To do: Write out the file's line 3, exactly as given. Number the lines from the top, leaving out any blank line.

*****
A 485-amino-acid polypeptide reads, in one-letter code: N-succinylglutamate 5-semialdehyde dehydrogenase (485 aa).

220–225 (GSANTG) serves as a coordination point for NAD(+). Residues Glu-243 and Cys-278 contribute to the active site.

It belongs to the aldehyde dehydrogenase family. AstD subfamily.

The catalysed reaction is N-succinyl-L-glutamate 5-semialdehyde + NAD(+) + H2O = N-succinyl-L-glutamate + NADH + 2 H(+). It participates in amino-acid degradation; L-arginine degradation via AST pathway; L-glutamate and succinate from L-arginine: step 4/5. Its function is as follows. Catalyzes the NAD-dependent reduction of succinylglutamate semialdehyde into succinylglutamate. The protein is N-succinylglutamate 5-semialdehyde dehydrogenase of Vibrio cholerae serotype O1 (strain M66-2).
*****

It belongs to the aldehyde dehydrogenase family. AstD subfamily.